Short and Long Term Outcomes of Doxycycline Versus Trimethoprim-Sulfamethoxazole for Treatment of Uncomplicated Skin and Soft Tissue Infections
The purpose of this study is to compare how well two different antibiotics, doxycycline (DOXY) and trimethoprim/sulfamethoxazole (TMP/SMX), work at curing uncomplicated skin and soft tissue infection (uSSTI) such as 1.Boils (pus in the skin, also known as abscesses and furuncles) or 2. Infections that appear only on the skin surface (called cellulitis and erysipelas) that have pus.
• Age 9 years to 85 years
• Able to complete the informed consent process or, if a minor, a parent or guardian who is able to complete the informed consent process; an assent form also will be completed for children age 9 and older
• Willing and able to complete the study protocol, study-related activities, and visits
• Diagnosis of uSSTI, either purulent cellulitis (defined as an inflammation of skin and associated skin structures) or abscess (defined as a circumscribed collection of pus), evidenced by at least 2 of the following localized signs or symptoms on the skin for at least 24 hours:
• Swelling or induration
• Local warmth
• Purulent drainage
• Tenderness to palpation or pain
• Pus or drainage from wound that can be sent for clinical culture
• Able to take oral antibiotic therapy, either in pill or suspension form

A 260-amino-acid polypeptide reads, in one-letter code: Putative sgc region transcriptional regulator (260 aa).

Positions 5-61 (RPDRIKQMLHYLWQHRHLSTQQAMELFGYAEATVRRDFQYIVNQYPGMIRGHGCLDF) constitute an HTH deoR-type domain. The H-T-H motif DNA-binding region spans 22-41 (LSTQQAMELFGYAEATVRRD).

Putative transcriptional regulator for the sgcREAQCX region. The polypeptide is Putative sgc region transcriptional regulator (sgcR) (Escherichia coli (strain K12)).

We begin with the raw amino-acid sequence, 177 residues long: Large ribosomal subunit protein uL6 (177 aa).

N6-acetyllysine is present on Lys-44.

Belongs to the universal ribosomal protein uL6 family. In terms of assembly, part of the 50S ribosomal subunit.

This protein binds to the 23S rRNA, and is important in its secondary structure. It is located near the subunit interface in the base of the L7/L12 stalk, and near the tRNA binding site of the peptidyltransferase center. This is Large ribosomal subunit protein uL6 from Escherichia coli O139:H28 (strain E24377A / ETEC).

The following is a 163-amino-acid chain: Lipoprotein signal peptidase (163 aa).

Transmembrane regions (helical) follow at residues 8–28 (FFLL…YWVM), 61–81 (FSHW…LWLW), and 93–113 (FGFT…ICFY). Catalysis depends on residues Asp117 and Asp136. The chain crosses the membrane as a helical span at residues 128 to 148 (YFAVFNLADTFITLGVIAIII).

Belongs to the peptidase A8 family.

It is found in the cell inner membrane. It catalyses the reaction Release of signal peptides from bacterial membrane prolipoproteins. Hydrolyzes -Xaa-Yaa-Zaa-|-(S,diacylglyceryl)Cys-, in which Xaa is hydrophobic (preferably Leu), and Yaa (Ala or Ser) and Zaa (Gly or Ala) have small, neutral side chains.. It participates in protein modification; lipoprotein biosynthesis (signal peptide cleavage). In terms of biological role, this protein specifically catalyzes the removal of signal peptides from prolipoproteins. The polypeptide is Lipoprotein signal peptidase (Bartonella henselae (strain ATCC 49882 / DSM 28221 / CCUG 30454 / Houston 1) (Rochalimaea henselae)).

• For women of childbearing potential, the participant agrees to use birth control for the 7 days on the study medication and 7 days after completion of study medication
• Patients who have received prior antibacterial therapy with anti-staphylococcal activity within the prior 14 days:
• Received prior systemic antibacterial therapy with anti-staphylococcal activity for a skin infection and are not on it currently, and have relapse/recurrence of skin infection.
• Received prior systemic antibacterial therapy with anti-staphylococcal activity for a skin infection (including those currently on it) without adequate source control of their skin infection and lack of response (i.e., persistence or progression of the lesion) to pre-study antibacterial therapy with on-going evidence of skin infection.
• Received prior antibiotics with anti-staphylococcal activity for non-skin infections and who developed a skin infection while on these antibiotics or shortly after completing these antibiotics.